Game time: Sunday, Jan. 6, 4:30 p.m. ET, FedEx Field
Weather: low 40s, partly cloudy possible
Records: Seahawks (11-5) at Redskins (10-6)
1. How will Robert Griffin III's knee respond?
Well, the rookie quarterback told the media Wednesday that the knee is "pretty close" to 100 percent, which is what team doctors told Mike Shanahan. So while RGIII will likely have to wear the brace against the Seahawks, the biggest obstacle to him returning to his freewheelin', gunslingin' ways will be more mental than physical.
Specifically: will the thought of re-injuring his knee keep Griffin from going all out? To hear him tell it, that doesn't seem like an issue.
“The injury has shown me a lot, just from a quarterback perspective,” Griffin told reporters Wednesday. “This game is not easy, but (the injury) did show me some things I can do to make the game easier for myself, easier on my body. Ironically, I’ve done a better job of protecting myself since the injury -- sliding, getting down, getting all the possible yards I can and getting out of bounds. Sometimes, things have to happen like that for you to really, really grasp that. It’s shown me a lot. I don’t think I’ve ever rushed for 10 yards a carry in a game and I did that in this past game.”
It's a good point. Griffin's rushing totals against the Cowboys were unaffected by his brace (6 rushes, 63 yards); his passing totals, meanwhile (9 of 18 for 100 yards), were well below his season average. Given that he's as close to full health as he's been since suffering the injury in Week 14, we expect that to change too.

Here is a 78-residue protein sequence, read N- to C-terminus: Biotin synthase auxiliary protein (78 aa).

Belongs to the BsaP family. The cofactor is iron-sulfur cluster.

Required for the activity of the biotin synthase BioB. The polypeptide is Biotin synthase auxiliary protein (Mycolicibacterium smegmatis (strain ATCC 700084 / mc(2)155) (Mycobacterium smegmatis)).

2. Will the Redskins be able to run on the Seahawks' 4th-ranked defense?
Because the Seahawks play in the pacific northwest, a lot of people -- especially on the east coast -- don't know much about them. Rookie quarterback Russell Wilson has gotten a lot of the publicity (deservedly so -- see below) but the defense has done much of the heavy lifting this season. Still, despite the No. 4 overall ranking behind the Bears, 49ers and Texans (according to Football Outsiders), the Seahawks rank just 12th against the run (they're 3rd against the pass).
This is good news for the 'Skins, which feature a varied running attack that starts with Griffin's read-option and more times than not ends up with rookie running back Alfred Morris treading would-be tacklers. And Washington's unique approach to running the ball should make it easier to throw when the time comes.
3. Bigger concern: QB Russell Wilson or RB Marshawn Lynch?
Wilson's been swell this season and we're being sincere. He's thrown for 26 touchdowns (vs. RGIII's 20) and he ranks sixth in Football Outsiders' total QB value metric, two spots ahead of Griffin. But at the end of the day, the key to slowing down Seattle's offense starts with Lynch.
FO's Andy Benoit explains: "The real key to beating Seattle is stopping Lynch. Defensively, that means playing basic, fundamentally sound football and not giving up big momentum-shifting runs." Benoit also notes that "the most impressive story coming into this game is the job Jim Haslett has done with Washington’s defense."
Those are words most folks -- us included -- never figured to see in print.
4. So who wins?
Vegas has the 'Skins as home underdogs (+3.5 points) but never mind covering, we like Washington to win. RGIII and Morris will be too much for Seattle's run defense, and that will open things up in the passing game. If the 'Skins control the time of possession, that'll mean fewer opportunities for Wilson or Lynch to make big plays, and that points to a postseason win. Imagine that.